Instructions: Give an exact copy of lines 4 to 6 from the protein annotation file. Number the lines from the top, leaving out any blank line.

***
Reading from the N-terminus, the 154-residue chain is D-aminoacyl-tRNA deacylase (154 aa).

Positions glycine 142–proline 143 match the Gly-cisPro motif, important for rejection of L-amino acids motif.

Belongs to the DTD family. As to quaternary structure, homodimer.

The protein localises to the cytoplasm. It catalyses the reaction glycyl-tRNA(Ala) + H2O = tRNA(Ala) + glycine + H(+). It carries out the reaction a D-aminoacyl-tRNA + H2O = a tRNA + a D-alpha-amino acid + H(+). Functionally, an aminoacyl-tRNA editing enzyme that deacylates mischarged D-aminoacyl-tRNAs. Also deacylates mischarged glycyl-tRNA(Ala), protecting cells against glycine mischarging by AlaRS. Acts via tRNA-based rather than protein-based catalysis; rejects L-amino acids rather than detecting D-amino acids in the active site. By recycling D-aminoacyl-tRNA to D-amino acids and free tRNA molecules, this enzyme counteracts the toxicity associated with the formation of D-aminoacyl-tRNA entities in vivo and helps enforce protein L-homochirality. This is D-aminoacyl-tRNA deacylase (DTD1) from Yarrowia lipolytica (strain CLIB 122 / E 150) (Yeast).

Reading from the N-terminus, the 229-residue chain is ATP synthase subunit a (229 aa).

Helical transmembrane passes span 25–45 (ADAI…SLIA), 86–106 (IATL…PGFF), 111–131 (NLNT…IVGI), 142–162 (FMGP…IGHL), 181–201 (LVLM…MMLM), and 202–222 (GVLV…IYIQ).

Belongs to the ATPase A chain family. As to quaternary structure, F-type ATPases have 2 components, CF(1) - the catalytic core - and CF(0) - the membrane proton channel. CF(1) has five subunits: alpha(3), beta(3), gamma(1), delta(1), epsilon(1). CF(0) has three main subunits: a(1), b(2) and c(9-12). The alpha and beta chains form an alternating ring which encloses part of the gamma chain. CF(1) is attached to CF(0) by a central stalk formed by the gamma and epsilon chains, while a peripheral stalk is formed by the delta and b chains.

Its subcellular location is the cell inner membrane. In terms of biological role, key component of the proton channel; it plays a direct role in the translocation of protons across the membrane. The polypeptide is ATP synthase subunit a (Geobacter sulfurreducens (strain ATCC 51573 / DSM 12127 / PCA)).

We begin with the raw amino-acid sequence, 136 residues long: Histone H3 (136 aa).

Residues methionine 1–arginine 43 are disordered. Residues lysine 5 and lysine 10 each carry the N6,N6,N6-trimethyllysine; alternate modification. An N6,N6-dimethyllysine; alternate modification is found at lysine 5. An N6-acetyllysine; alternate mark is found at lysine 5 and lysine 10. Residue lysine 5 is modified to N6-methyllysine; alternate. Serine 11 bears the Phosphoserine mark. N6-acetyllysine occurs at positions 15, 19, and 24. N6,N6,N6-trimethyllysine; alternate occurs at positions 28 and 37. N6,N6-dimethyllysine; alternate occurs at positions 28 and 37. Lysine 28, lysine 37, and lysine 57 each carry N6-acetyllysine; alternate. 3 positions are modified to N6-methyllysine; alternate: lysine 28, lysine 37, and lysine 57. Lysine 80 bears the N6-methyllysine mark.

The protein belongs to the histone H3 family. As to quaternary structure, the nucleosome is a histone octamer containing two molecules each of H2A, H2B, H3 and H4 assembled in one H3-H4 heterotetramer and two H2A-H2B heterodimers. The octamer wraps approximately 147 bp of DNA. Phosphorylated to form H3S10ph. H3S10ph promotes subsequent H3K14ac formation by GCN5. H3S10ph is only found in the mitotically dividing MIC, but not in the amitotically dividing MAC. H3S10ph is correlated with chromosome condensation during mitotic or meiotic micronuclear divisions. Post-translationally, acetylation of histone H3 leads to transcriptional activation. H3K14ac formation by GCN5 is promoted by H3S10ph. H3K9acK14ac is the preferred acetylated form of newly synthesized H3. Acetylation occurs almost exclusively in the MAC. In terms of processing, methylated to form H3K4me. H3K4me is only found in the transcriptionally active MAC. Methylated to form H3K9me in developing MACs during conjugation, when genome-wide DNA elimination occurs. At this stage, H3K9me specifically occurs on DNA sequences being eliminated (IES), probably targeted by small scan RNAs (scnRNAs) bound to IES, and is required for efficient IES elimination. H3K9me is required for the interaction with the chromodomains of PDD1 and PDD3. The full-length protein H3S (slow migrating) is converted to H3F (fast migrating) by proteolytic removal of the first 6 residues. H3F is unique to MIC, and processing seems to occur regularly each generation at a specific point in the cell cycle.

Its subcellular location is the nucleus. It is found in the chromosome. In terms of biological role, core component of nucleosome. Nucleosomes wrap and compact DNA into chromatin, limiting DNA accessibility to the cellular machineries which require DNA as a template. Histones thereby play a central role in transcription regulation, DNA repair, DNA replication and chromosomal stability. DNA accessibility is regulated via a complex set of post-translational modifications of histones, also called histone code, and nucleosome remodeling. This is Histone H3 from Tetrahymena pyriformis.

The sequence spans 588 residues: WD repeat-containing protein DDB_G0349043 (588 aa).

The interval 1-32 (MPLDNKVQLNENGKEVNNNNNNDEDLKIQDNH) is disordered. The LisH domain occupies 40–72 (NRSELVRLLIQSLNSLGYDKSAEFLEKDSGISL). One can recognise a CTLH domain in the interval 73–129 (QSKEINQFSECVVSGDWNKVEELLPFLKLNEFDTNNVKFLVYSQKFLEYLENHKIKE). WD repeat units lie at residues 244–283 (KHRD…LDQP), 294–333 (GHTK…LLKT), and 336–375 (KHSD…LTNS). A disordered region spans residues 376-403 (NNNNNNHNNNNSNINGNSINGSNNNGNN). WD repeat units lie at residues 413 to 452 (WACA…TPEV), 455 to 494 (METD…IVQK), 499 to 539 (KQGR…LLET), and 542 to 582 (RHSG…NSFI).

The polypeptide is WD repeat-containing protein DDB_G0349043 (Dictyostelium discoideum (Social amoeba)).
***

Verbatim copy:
The protein localises to the cytoplasm. It catalyses the reaction glycyl-tRNA(Ala) + H2O = tRNA(Ala) + glycine + H(+). It carries out the reaction a D-aminoacyl-tRNA + H2O = a tRNA + a D-alpha-amino acid + H(+). Functionally, an aminoacyl-tRNA editing enzyme that deacylates mischarged D-aminoacyl-tRNAs. Also deacylates mischarged glycyl-tRNA(Ala), protecting cells against glycine mischarging by AlaRS. Acts via tRNA-based rather than protein-based catalysis; rejects L-amino acids rather than detecting D-amino acids in the active site. By recycling D-aminoacyl-tRNA to D-amino acids and free tRNA molecules, this enzyme counteracts the toxicity associated with the formation of D-aminoacyl-tRNA entities in vivo and helps enforce protein L-homochirality. This is D-aminoacyl-tRNA deacylase (DTD1) from Yarrowia lipolytica (strain CLIB 122 / E 150) (Yeast).

Reading from the N-terminus, the 229-residue chain is ATP synthase subunit a (229 aa).

Helical transmembrane passes span 25–45 (ADAI…SLIA), 86–106 (IATL…PGFF), 111–131 (NLNT…IVGI), 142–162 (FMGP…IGHL), 181–201 (LVLM…MMLM), and 202–222 (GVLV…IYIQ).